All the different ways to increase the efficiency of a nuclear power plant

Power Plants, Energy Storage and Reliable Energy Supply. All about efficient energy production. Turning parts of your factory off. Reliable and self-repairing energy.
mmmPI
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Re: All the different ways to increase the efficiency of a nuclear power plant

Post by mmmPI »

mrvn wrote:
Wed Oct 20, 2021 7:20 pm
I made a reactor using only thermal buffer, no steam tanks at all in the design. Well, the heat exchangers and turbines buffer some but can't do anything about that.
thermal-reactor-overview.png
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and it doesn't work at 0MW draw, not multiplayer proof yet !

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Re: All the different ways to increase the efficiency of a nuclear power plant

Post by mrvn »

foamy wrote:
Wed Oct 20, 2021 7:37 pm
mrvn wrote:
Wed Oct 20, 2021 7:33 pm
And yes, ideally I would not want any part of the factory to be idle and drain power. But the people who design their base with tons of power switches so they can turn parts on and of on demand are few and far between. I would say 99.9% of people just let belts backlog and cause assemblers to sit idle when production exceeds demand. Like your smelter in your save.
waves.

I don't bother pre-beacon, but in a post-beacon world I do in fact switch everything. Power only goes in if the output isn't jammed and all the input materials are available.
Doesn't that mean the beacons drain their power when switched of and when you switch them back you get massive power spikes overwhelming your reactor till they are recharged?

Do you have accumulators before every power switch to smooth that out? Letting the part only draw the power needed to work and some extra to refill the buffers? Some logic to only ever switch on a few parts at a time and enough spare capacity to weather that spike?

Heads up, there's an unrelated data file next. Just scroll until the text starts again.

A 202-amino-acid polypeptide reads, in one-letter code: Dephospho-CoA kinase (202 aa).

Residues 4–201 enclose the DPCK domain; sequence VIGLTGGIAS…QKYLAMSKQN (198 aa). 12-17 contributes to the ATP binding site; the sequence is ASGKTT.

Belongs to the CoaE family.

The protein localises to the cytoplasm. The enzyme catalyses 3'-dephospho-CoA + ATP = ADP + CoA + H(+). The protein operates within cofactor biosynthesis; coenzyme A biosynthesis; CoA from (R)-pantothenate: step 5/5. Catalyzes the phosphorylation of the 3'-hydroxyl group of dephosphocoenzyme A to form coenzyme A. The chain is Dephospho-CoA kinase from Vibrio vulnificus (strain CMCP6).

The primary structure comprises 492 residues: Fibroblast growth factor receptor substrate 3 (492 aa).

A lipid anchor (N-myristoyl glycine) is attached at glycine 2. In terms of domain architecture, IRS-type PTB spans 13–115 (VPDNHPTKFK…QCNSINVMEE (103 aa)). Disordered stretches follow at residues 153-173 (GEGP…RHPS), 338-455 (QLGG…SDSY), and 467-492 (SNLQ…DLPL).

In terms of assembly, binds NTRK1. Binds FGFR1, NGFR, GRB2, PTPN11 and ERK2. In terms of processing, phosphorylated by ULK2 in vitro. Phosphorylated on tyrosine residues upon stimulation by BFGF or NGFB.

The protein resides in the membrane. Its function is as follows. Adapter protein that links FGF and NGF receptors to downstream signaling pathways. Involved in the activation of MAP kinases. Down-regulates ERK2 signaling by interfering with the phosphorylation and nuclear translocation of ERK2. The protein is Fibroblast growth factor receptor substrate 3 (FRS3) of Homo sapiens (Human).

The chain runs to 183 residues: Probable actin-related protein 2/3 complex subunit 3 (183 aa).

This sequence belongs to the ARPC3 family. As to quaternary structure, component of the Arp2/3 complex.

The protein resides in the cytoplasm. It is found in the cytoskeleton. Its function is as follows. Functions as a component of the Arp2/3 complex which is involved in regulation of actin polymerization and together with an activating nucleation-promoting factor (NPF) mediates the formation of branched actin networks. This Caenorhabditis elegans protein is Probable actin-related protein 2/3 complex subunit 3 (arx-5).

I imagine if you have a smelter with 1024 electric furnaces you could turn them on/off in increments of 64 without problem. Not turn them all on/off at the same time.

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Re: All the different ways to increase the efficiency of a nuclear power plant

Post by mrvn »

mmmPI wrote:
Wed Oct 20, 2021 8:22 pm
mrvn wrote:
Wed Oct 20, 2021 7:20 pm
I made a reactor using only thermal buffer, no steam tanks at all in the design. Well, the heat exchangers and turbines buffer some but can't do anything about that.
thermal-reactor-overview.png

and it doesn't work at 0MW draw, not multiplayer proof yet !
Tell me how to get rid of the steam getting buffered in the heat exchangers and turbines and I will do it. :) It's a whopping 3.something seconds of power buffer.

And yes, it's not multiplayer safe, yet. Still a work in progress.

Any ideas how to detect a 0MW drain on the reactor? Only things I can think of is to put in something that uses energy to produce something I can measure. But if it uses energy the problem is already solved and I never have 0MW. A radar, a roboport, with some fine tuning adding just a lamp to show the reactor is working is enough drain to make the thermal detector work.

PS: No cheating with measuring steam levels for this design please. Same as your goal.

PPS: What mod is that with the thermal furnaces? Looks like fun.

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Re: All the different ways to increase the efficiency of a nuclear power plant

Post by mmmPI »

foamy wrote:
Wed Oct 20, 2021 8:20 pm
All adding working buffers can do is change out the interval at which you need consistent flow. If your power needs have a structural change -- for example, you increase your solar capacity or you plop down another block of smelters or furnaces -- then you're either going to run out of or overfill your buffer sooner or later. The only long-term fixes are to regulate power consumption or production to make load match demand over whatever interval your buffers cover.